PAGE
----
Lydia’s disability is more severe, but the family has seen improvements in her movement and mood. She lights up when Armele lifts her into her special wheelchair, which supports her posture and makes it easier for her to leave the confines of home.
In addition to rehabilitation and education assistance, Humanity & Inclusion has helped the girls’ mother establish a business to care for her family. With support from Mastercard Foundation, she received a microgrant to fund inventory for her clothing store in the village. She is able to generate income to better care for her eight children, while the older siblings take care of Lydia and Jolie. With her earnings, she purchased a mattress for the children to sleep more comfortably.
“Humanity & Inclusion supports us a lot, especially my mom,” Armele says. “Since we came here as refugees, we didn’t know where to start from. Humanity & inclusion has given our mom an opportunity to take care of us children. We learn from her. She takes care of all of us.”
The family also receives mental health and psychosocial support, joining other community members in a support system for caregivers of people with disabilities. With a referral to UNHCR from Humanity & Inclusion, the family also had a special coating applied to the metal roof of their home to provide better insulation and cooler temperatures for the family members who stay there throughout the hottest part of the day.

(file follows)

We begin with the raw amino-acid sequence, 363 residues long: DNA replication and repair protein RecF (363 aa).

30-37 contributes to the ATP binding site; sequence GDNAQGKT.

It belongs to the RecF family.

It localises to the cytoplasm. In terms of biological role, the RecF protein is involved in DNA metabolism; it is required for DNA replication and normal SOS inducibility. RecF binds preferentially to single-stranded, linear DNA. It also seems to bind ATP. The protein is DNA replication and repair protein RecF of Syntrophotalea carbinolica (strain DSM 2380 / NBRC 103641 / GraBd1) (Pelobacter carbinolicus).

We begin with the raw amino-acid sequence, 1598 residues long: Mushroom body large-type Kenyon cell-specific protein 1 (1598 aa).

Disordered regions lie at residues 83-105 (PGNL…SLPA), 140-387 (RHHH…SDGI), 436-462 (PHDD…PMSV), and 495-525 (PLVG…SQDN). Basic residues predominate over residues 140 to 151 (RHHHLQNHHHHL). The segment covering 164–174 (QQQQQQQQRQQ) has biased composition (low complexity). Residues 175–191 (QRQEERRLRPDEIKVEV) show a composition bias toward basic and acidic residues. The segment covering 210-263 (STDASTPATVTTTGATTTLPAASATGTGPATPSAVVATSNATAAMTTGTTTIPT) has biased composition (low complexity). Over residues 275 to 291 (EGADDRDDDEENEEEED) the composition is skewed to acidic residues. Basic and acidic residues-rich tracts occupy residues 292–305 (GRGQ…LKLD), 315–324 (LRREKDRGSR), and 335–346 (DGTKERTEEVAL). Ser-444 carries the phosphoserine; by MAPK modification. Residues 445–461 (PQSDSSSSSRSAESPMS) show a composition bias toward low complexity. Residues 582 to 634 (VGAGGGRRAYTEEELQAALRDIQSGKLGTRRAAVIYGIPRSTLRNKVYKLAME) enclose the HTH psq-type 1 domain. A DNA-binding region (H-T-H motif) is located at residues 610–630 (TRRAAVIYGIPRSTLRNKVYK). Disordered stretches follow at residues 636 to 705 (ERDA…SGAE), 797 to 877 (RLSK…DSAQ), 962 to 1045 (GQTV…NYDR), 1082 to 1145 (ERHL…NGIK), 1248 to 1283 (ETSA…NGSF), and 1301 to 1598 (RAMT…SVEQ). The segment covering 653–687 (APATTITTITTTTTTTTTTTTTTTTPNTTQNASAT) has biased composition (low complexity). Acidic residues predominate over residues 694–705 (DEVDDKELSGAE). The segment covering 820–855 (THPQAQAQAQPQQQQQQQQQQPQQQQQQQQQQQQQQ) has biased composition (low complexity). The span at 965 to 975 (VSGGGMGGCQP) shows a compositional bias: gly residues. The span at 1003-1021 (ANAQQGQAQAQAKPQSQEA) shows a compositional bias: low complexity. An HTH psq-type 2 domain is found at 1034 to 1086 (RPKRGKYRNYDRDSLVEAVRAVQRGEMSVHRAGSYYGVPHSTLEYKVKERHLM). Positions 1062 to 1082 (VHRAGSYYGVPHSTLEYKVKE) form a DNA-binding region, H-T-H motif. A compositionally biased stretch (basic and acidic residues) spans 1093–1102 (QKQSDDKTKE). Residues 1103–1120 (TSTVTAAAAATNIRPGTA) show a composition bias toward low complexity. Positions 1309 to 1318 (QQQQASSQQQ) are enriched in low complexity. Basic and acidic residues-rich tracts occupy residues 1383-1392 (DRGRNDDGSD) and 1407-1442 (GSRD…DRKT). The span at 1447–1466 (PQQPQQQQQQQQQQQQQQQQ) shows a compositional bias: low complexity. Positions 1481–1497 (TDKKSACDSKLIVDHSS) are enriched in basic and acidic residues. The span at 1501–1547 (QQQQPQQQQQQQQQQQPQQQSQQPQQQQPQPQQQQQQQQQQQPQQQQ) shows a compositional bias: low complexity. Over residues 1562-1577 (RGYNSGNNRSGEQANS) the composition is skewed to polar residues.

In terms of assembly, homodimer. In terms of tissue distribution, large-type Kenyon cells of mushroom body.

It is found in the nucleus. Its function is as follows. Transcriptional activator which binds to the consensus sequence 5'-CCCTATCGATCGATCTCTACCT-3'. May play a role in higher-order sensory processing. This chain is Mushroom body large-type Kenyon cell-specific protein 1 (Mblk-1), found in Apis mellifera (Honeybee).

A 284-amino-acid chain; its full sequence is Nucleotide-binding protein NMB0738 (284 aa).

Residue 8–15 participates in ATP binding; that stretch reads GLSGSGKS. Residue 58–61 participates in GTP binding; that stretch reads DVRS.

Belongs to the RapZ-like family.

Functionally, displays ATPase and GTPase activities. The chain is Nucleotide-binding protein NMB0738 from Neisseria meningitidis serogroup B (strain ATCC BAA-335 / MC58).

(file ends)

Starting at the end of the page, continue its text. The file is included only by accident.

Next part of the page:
“We are one family,” Armele says. “With Humanity & Inclusion, we are one family.”
Fabián, 19, is an entrepreneur. He has expanded his baking business with support of Humanity & Inclusion’s livelihoods project in Santiago de Cuba. This is his story:
My name is Fabián David de la Cruz Carlés. I am 19 years old. At the age of 12, I fell ill with Guillain-Barré syndrome. This caused temporary paralysis in my legs and arms and left me with weakness in my muscles. It was only thanks to the unconditional support of my younger brother and my mother that I was able to cope.
A passion for dessert
It all started when a social worker and a member of my organization of persons with disabilities visited me at home. They came to tell me that a series of training courses were going to be organized for people with disabilities with the support of Humanity & Inclusion. One of the courses was on confectionery. Confectionery is exactly what I like to do! Ever since I was little, I’ve been helping my mother to make sweets for our family.